One felt that if one had penetrated to the farthest corner of the farthest attic, a little parcel of spiritual gloom would have already arrived there. The sense of disaster was in the abode. The cook was prophesying like anything in the kitchen. Durand in the garage was meditating upon such of his master's pithy remarks as he had been able to understand.
When the dinner was over, and the coffee and liqueurs and cigars had been served, and the two maids had left the dining-room, Dan turned to his grandnephew and said--
"There's things as has changed since my time, lad, but human nature inna' one on em."
"What do you mean, uncle?" Harold asked awkwardly, self- consciously.
"I mean as thou'rt a dashed foo'!"
"But thou'lt get better o' that," said Dan.
Harold smiled sheepishly.
"I don't know what you're driving at, uncle," said he.
"Yes, thou dost, lad. Thou'st been and quarrelled wi' Maud. And I say thou'rt a dashed foo'!"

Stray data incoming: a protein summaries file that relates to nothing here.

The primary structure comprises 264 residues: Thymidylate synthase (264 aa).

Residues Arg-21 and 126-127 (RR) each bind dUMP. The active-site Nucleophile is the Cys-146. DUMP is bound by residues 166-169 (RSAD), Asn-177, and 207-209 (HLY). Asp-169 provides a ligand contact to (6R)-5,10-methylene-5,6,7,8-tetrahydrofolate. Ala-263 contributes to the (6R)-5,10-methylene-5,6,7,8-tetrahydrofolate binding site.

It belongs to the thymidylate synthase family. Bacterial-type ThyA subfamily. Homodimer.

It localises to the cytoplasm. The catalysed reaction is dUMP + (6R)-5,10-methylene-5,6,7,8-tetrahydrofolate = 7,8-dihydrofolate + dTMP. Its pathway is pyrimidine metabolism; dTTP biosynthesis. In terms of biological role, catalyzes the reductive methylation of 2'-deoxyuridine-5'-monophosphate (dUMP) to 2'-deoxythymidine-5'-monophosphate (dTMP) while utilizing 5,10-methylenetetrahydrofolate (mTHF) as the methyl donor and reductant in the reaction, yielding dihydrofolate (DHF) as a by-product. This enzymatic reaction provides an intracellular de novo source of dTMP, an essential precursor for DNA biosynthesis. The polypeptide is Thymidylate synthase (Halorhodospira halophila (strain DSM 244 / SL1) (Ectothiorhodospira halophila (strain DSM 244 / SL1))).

"As a matter of fact--" Harold stammered.
"And ye've never quarrelled afore. This is th' fust time. And so thou'st under th' impression that th' world's come to an end. Well, th' fust quarrel were bound to come sooner or later."
"It isn't really a quarrel--it's about nothing--"
"I know--I know," Dan broke in. "They always are. As for it not being a quarrel, lad, call it a picnic if thou'st a mind. But heir's sulking upstairs, and thou'rt sulking down here."
"She was cross about the petrol," said Harold, glad to relieve his mind. "I hadn't a notion she was cross till I went up into the bedroom. Not a notion! I explained to her it wasn't my fault. I argued it out with her very calmly. I did my best to reason with her--"
"Listen here, young 'un," Dan interrupted him. "How old art?"
"Thou may'st live another fifty years. If thou'st a mind to spend 'em i' peace, thoud'st better give up reasoning wi' women. Give it up right now! It's worse nor drink, as a habit. Kiss 'em, cuddle 'em, beat 'em. But dunna' reason wi' 'em."